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Bob Hurley's National Championship
Sideline Play

By -


Recently, I watched an HBO documentary called "Prayer for the Perfect Season." The documentary was about a basketball team coached by Kevin Boyle at St. Patrick High School in Elizabeth who was competing for the national high school championship.

During the documentary, St. Patrick who is #1 in the nation faces off against St. Anthony's who is #2 in the nation during the New Jersey high school playoffs. St. Anthony's is also coached by the legendary Bob Hurley. During the game, Hurley runs a sideline play late in the game that was a start of a huge momentum swing that led to St. Anthony's victory and eventual national championship.

Bob Hurley's sideline play is a great play with many scoring options. Take a look below and let us know what you think.



The players start in a box set.

5 sets a flare screen for 4.

3 sets a flare screen for 2.

After the screens 3 & 5 open up to the ball. 1 passes to 3.
  



After the pass, 1 cuts off of 3 for a dribble hand off.
  



1 attacks the basket as 5 sets a back screen for 3.

1 passes to 3 if open.
  

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What do you think? Let us know by leaving your comments, suggestions, and questions...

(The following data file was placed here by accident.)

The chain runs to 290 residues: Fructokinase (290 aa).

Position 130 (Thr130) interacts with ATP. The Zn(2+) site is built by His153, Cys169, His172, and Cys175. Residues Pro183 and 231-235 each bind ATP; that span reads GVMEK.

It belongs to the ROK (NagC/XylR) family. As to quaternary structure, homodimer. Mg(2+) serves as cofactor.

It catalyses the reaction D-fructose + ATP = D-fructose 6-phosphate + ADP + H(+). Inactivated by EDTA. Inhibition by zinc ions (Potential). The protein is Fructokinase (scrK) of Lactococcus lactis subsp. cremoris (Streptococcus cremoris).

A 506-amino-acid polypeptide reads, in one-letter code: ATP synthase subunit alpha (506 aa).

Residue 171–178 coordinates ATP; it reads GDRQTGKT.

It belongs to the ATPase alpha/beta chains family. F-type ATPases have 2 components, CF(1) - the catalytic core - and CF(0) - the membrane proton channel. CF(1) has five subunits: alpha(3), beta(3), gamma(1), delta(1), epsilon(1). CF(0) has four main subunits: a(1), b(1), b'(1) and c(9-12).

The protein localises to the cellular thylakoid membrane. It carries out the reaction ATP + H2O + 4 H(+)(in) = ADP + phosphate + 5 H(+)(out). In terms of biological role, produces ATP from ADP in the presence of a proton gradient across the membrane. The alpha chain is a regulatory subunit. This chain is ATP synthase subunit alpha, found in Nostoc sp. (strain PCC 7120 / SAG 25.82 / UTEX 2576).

Comments

Coach Blue says:
11/17/2011 at 3:20:05 PM

Seems simple and effective (assuming the D is in man). With only one inbound option, though, what to do if 3 is being fronted ... should he cut higher to get the ball (but that would make the handoff/upscreen less effective), or could have the 2 flash high to catch (since the likely reason why 3 isn't opn is because 2's defender stayed with him on the screen), and have 2 pass back to 1, and start the handoff/screen action that way? Either way ... it seems like it should work with good cutting. Thanks!


Paul says:
11/17/2011 at 4:17:52 PM

I watched that special and noted how great that particular plan was effective in that game


steve says:
11/18/2011 at 11:11:43 AM

I hope you have something for 2 and 4 to be doing to occupy the helpside defense?


Joe Haefner says:
11/18/2011 at 11:17:44 AM

Thanks for bringing that up, Steve. We ran a play similar to this last year and we didn't seem to have any issues with the helpside defense. When you run this play at full speed, you'll see that 2 & 4's defenders are occupied by trying to recover off of the flare screen.

Also, if 2 and 4's defenders commit to the other side of the floor, 2 and 4 or somebody else will be wide open.

If you feel more comfortable, you can have 2 & 4 exchange spots as soon as the ball is inbounded.


Joe Haefner says:
11/18/2011 at 11:23:45 AM

Coach Blue, you can certainly pass the ball to anybody that is open. If 2 and 4 are wide open off of the flare screen, pass the ball to them. If 5 is wide open after setting the screen, pass the ball to him.

Your options for running the play sound good to me. You could also have 5 flash to the ball and hit 3 on a backdoor cut since he is being fronted on the inbounds pass.

I always like to tell my players that a play is an opportunity to score. Don't forget to play basketball. Overplayed - cut backdoor.


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